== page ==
|Once the carrier is loose finish pulling the side bearing caps and lift the carrier completely out of the housing. Be sure to keep each side carrier bearing race with it’s respective bearing since they’re matched.Move the carrier to a clean work surface. If you plan to re-install your old ring gear then mark it’s position on the carrier. It needs to be reinstalled the same way it came off. Once it’s marked unbolt the ring gear and set it aside.|
|Now use a punch to tap out the roll pin holding in the pinion shaft (cross shaft). If you don’t have the right size punch an old drill bit makes a good substitute. Just be sure to use a brass or plastic dead blow hammer and definitely wear eye protection. Drill bits are hardened and a normal steel hammer can shatter them. (Photo shows roll pin already removed)|
|Tap the pinion shaft (cross shaft) out of the carrier and the spider gears should fall right out. You can toss all 4 spider gears, but you need to re-use (or buy new) the thrust washers. These are the larger washers behind each side spider gear. (2 total)Now you’re left with the pinion shaft, thrust washers, and the carrier itself.|
Examination of the parts:
|These are the parts you’ll use from your existing open carrier; pinion shaft, thrust washers, and the carrier itself. You should also buy a new roll pin to secure the pinion shaft in the carrier.The spider gears (side gears) inside the carrier will be discarded since the Aussie Locker replaces them.|
|Check that the pinion shaft isn’t worn. Using a micrometer compare the diameter at the end of the shaft with a spot where the side gears ride. There should be no more than .002″ difference.|
|Double check the hardness of the shaft by scratching it with a small file near the center. The file should slip off the surface, not leave a groove. If it leaves a groove then the shaft should be replaced.|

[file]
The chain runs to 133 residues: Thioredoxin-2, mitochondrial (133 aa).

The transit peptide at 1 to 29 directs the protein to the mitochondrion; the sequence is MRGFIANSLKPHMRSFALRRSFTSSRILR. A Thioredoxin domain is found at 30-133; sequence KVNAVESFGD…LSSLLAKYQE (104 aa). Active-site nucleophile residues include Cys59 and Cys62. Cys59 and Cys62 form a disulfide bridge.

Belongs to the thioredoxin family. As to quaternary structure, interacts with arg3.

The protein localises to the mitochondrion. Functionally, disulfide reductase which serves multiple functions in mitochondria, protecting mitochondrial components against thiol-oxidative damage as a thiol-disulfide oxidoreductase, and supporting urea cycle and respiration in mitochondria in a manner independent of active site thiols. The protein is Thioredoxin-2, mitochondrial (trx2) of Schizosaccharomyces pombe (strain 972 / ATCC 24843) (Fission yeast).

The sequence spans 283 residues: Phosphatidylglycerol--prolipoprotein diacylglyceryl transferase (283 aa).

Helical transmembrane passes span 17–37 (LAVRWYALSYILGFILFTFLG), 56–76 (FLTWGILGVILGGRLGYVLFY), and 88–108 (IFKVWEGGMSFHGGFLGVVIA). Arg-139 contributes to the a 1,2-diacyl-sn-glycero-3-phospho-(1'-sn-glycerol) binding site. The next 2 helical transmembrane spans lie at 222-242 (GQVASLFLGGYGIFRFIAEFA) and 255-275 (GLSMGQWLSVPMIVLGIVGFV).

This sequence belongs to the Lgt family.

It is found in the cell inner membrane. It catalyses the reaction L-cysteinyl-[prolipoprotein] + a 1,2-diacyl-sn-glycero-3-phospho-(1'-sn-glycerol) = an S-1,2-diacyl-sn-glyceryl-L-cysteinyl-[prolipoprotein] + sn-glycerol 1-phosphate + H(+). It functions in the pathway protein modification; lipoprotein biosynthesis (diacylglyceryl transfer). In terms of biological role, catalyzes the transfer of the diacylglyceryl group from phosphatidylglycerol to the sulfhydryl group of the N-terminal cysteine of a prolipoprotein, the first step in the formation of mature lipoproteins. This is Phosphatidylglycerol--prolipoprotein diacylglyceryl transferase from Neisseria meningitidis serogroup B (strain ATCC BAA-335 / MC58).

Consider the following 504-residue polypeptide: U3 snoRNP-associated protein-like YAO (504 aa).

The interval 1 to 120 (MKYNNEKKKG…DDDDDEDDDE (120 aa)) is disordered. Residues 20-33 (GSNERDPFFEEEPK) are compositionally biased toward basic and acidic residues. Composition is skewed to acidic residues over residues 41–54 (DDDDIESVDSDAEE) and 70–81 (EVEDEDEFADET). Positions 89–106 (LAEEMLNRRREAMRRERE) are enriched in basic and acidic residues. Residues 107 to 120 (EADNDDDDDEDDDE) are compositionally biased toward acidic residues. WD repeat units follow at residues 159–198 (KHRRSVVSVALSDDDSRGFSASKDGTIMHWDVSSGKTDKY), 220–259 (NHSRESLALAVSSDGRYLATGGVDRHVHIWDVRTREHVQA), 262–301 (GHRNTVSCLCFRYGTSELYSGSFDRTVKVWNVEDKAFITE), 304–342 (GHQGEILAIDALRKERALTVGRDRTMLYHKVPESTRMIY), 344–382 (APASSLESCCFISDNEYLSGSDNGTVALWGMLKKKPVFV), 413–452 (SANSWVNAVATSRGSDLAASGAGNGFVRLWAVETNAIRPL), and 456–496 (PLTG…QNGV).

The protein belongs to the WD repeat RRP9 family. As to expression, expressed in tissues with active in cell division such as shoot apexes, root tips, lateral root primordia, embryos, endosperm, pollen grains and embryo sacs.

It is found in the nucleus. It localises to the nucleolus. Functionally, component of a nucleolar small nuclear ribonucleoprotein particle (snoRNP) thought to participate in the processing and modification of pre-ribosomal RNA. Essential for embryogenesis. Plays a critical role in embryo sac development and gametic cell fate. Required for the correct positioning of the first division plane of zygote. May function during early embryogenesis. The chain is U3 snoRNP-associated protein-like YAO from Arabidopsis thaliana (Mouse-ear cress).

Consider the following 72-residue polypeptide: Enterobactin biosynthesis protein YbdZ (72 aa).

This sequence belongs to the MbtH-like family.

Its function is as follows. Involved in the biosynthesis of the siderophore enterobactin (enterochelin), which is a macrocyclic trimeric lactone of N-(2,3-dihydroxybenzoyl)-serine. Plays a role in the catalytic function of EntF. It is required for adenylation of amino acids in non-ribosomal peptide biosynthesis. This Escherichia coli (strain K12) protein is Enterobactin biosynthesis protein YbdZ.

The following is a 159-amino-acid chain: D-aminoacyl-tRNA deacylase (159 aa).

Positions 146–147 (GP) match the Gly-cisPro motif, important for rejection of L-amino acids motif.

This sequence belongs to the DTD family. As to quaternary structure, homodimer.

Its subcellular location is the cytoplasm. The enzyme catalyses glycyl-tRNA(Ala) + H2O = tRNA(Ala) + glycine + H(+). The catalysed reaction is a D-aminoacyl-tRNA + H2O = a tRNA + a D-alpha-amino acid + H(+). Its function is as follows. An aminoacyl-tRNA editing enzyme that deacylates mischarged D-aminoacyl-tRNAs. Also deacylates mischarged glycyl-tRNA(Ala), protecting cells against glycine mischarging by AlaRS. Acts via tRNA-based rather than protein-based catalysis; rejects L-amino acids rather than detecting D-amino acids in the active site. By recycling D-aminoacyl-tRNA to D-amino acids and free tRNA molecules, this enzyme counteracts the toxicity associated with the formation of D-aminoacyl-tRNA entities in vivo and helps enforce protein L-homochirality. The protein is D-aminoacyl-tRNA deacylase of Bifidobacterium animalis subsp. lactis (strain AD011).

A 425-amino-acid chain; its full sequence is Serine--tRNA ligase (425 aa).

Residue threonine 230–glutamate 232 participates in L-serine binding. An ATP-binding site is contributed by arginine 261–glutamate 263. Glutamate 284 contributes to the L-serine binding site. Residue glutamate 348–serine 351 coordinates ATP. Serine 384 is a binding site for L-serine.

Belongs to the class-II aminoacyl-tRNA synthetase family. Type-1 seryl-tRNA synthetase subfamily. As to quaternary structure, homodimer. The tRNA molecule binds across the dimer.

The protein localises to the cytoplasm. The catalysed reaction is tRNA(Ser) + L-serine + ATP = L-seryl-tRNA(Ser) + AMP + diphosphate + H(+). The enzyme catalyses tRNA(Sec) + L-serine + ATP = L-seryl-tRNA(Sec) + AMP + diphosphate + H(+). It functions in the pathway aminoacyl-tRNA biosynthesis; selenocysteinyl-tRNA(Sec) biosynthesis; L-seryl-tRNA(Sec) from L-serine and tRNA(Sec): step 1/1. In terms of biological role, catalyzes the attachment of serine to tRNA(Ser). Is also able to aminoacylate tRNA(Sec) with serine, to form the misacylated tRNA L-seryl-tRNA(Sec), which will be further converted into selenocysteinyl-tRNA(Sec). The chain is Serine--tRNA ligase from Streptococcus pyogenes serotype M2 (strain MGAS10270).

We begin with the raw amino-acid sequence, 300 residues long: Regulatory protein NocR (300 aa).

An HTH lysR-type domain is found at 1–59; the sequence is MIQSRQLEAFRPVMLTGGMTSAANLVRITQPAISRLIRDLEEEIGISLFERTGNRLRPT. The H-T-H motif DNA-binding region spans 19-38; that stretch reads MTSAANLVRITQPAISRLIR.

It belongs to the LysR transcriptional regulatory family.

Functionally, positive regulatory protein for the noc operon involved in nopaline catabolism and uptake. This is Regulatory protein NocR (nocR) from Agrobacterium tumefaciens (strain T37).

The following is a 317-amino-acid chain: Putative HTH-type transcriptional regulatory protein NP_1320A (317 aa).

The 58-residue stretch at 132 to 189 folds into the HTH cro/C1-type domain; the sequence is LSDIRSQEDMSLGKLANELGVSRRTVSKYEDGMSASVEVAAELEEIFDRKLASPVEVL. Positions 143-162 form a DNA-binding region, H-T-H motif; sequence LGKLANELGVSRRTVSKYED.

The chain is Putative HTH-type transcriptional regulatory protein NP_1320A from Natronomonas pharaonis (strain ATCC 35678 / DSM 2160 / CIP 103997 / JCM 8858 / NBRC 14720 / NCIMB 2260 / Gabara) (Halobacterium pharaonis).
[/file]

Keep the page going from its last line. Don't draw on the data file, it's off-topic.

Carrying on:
|Examine your carrier for chips, cracks or other damage. If you find any you’ll need to get a new carrier. Here you can see one of the four cracks that I found when I removed my carrier. This was a disaster waiting to happen! Luckily I wasn’t going to reuse the carrier anyway since it’s a limited slip carrier and the Aussie Locker requires an open carrier.|
|Check your thrust washers for wear and warping. When I first insalled the locker I couldn’t get the tolerances to meet specs (see next section). It turns out my original washers were warped. A quick trip to the Ford dealer got me two new ones. See the photo to the left comparing the new (left) and the old (right).|
Checking Case Tolerances:
|In this step you’ll need to partially assemble the locker in the carrier/case to be sure the tolerances are within spec.First, place your carrier in a bench vice. Be sure to use plastic or rubber vice jaw inserts so you don’t damage the carrier. Open the Aussie Locker box and take out the Axle Gears and the Spacers.|
|Coat the Axle Gear teeth, center opening and back with medium to heavy axle grease. This will help hold the parts together during assembly.|
|Take your existing thrust washers and install one on the back side of each of the two Axle Gears.|
|Install one Axle Gear with thrust washer into the carrier.|
|Now the other side.|
|Put a little grease on the back lip of the spacers and install one on each Axle Gear. The open end of the spacer goes toward the Axle Gear.|
|Now carefully install the pinion shaft (cross shaft). Always use a plastic or brass hammer to avoid damaging the shaft. As the shaft starts to engage the spacers be sure they are completely pushed to each side so the shaft can pass between them.|
|Tap the shaft completely into position. The ends of the shaft should be flush with the outside surface of the carrier.DO NOT install the roll pin at this time. The pinion shaft is coming back out for the next step.|
|Using a screw driver pry one of the spacers away from the pinion shaft. Measure the gap (at the tightest spot) using a feeler guage. Repeat for the other side. The gap should be .006-.020″. This is a critical measurement and will affect how the locker functions. If it’s not within range you need to figure out why and correct it before proceeding.If the gaps are within range you can go on to the next step. Slide the pinion shaft back out using a brass punch. Also remove the Spacers, but leave the Axle Gears and thrust washers in the carrier.|